It is estimated that 300 million people use Google every day in their quest to find information on the web. Imagine having the ability to not only search online text files for specific words but also to search audio files for specific sounds. Thanks in part to Messiah College Engineering Professor Randy Fish, that technology is now patented.
Fish and a team of five others have spent the past seven years perfecting and patenting “audio hot spotting,” a search engine technology that allows users to search audio files for a specific word or phrase, a particular speaker, a speaker’s tone, or characteristics like laughter and applause.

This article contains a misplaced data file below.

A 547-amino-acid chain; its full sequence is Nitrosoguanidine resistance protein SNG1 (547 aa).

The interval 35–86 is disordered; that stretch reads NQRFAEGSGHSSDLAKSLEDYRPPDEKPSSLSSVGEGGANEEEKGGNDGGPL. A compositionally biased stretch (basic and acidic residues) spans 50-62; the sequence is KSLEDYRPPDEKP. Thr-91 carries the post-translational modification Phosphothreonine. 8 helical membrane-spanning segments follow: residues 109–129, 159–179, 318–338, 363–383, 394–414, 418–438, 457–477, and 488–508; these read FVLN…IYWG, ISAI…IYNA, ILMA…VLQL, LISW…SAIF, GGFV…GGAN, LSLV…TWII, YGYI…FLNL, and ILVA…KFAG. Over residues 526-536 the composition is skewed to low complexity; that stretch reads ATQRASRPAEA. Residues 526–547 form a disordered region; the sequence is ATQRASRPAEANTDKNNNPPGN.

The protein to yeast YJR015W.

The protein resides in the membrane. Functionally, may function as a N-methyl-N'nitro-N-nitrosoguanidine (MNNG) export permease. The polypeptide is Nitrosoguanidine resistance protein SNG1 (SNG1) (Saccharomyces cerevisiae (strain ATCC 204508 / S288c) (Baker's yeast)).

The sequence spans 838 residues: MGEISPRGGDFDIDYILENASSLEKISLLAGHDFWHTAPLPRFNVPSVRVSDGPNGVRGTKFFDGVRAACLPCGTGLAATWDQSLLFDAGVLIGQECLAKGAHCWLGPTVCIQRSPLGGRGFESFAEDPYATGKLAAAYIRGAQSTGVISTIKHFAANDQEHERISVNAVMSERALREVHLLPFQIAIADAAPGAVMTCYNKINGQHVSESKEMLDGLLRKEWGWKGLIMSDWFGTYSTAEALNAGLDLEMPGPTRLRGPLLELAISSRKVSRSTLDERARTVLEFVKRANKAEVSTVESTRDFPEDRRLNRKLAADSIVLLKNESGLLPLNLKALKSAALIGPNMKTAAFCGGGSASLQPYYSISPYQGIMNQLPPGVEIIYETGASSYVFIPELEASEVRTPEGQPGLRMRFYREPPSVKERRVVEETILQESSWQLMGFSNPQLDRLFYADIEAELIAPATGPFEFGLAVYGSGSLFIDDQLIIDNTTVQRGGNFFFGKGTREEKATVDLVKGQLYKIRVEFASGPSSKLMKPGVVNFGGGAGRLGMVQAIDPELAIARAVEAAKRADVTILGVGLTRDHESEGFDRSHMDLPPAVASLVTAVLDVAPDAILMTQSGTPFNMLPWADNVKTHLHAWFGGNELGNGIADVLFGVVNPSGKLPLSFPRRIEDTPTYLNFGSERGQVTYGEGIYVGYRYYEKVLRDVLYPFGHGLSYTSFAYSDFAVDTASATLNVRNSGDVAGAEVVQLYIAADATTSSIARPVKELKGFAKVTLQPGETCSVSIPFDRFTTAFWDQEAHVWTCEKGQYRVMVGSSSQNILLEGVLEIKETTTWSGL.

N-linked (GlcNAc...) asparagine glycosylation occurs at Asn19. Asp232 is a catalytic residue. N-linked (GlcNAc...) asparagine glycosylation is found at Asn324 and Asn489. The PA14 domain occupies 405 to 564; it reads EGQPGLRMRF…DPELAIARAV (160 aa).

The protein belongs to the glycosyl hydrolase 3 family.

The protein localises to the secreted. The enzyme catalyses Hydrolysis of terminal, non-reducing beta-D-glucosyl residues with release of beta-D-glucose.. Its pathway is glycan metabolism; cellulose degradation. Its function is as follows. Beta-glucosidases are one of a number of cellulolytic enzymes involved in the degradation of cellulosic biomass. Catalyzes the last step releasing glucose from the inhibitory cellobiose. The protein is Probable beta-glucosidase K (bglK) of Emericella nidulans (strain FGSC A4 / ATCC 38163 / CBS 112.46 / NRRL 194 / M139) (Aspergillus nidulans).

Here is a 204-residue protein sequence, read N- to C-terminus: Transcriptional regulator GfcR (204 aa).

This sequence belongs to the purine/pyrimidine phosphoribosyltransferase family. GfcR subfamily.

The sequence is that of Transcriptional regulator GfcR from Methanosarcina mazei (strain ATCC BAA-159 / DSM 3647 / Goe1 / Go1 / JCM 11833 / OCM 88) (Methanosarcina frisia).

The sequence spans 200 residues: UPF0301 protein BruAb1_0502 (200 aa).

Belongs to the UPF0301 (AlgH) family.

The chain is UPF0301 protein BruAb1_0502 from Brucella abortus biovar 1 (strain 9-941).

This type of “audio hot spotting” might, for example, be helpful to a user who only wants to hear the portions of a speech that caused an audience to react with applause or laughter.
The challenge, according to Fish, was developing the artificial intelligence algorithms able to discern emotion in a voice, regardless of whether the voice is male or female, and to recognize applause and laughter generically.
Other systems attempt this type of audio searching, Fish says, but only this patented system gives users access to emotions and non-speaking sounds in addition to searching on what was said or who said it.